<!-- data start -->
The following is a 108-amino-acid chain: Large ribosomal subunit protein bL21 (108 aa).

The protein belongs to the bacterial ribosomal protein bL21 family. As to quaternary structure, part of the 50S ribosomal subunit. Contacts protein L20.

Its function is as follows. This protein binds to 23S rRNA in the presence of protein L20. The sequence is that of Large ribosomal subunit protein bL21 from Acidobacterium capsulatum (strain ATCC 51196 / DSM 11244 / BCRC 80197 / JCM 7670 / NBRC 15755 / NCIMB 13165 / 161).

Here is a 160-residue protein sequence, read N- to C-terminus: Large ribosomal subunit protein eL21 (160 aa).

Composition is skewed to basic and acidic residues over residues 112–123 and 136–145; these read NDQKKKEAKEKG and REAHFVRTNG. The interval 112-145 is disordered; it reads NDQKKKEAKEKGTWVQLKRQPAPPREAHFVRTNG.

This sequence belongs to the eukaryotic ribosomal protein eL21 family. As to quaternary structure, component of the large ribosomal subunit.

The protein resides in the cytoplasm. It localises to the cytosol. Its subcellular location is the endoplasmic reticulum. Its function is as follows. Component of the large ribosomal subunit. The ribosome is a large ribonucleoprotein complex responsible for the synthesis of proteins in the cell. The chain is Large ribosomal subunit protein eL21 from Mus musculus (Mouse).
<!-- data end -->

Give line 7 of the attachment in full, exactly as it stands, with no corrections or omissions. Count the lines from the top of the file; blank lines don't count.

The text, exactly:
The protein resides in the cytoplasm. It localises to the cytosol. Its subcellular location is the endoplasmic reticulum. Its function is as follows. Component of the large ribosomal subunit. The ribosome is a large ribonucleoprotein complex responsible for the synthesis of proteins in the cell. The chain is Large ribosomal subunit protein eL21 from Mus musculus (Mouse).